|Sidney Crosby handles the puck as Flyers fans faithfully boo him. (Getty Images)|
PHILADELPHIA -- It was a few months late, but the NHL returned from its offseason slumber Saturday and, fortunately, didn't put fans to sleep.
With the lockout having gone almost to the brink, lasting 113 agonizing days, players had only a week to come together and pick up relatively close to where they left off. For the Pittsburgh Penguins and Philadelphia Flyers that was a bit easier considering they picked up by resuming their heated rivalry exactly where the Penguins' season ended last spring. This time the Penguins won 3-1.
"It's not going to change anything from last playoff but it feels good," Penguins goalie Marc-Andre Fleury said.
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What felt even better was simply having hockey back again.
"It's just great to play again," Fleury said. "It was such a long wait to come back here with such a great ambience and it was loud and fun. A fun hockey day. It was definitely fun to win that one."
It wasn't unreasonable to expect to see the same type of hockey we saw in that postseason series; which is to say ugly. It was the playoffs, yes, but that series was full of bad defense, atrocious goaltending and undisciplined play. It might have been entertaining, but it wasn't necessarily pretty. That could be attributed to the animosity and the stakes on the line, or any other excuse/reason you can find. If it was going to be ugly this time, though, the lockout was likely to blame.
But it wasn't too ugly. There was a little case of what I call Winnipeg Jets syndrome, the "well, I'm just glad the NHL is back" attitude. It felt almost as if a beat hadn't been skipped. Almost.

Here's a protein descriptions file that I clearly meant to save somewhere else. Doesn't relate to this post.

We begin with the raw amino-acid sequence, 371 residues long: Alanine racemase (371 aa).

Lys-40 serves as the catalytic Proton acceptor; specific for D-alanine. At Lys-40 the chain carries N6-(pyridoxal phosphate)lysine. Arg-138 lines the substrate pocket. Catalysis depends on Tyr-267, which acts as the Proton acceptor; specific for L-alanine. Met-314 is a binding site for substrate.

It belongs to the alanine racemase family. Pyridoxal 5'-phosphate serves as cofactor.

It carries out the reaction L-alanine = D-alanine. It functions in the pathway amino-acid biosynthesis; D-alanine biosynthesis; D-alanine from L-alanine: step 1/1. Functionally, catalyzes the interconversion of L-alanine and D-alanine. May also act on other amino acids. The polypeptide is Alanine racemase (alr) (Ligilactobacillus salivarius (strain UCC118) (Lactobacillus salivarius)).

"I think as far as executing, we can get better, but I still thought we did a pretty good job making sure we worry about the details, not trying to do too much," Penguins captain Sidney Crosby said. "I thought we handled it pretty well."
There were four penalties in the first period, but that wasn't really an indication of a sloppy game. It was more the game being called the way it should as three of the four calls were for interference. You remember that rule, right? Well, out of the lockout it is a focus for the refs and it showed.
For the Penguins, Evgeni Malkin was strong from the start, but that was to be expected. In addition to being one of the world's best players, he stayed in form by playing in the KHL during the lockout. However, his teammates didn't appear to be at any disadvantage, the guys who elected not to go overseas.
To demonstrate how things were just like they had been before, Malkin and James Neal hooked up for a goal like we saw so many times last season; right off the draw, Malkin dropped it to a waiting Neal, who fired one home.
"G's great on the draw there, getting it back to me," Neal said. "I just tried to get it off as quick as possible, catch the goalie as fast as I can. He did a great job sticking with it and getting it back to me and I got a great shot off."
It had the fast-starting Penguins off and running, giving them a 2-0 lead in the first period.
The Flyers didn't have the start they hoped for but that was attributable to the Penguins' "best defense is a good offense" approach. The Flyers turned it up and looked to be in midseason form in the second period, or at least closer to it.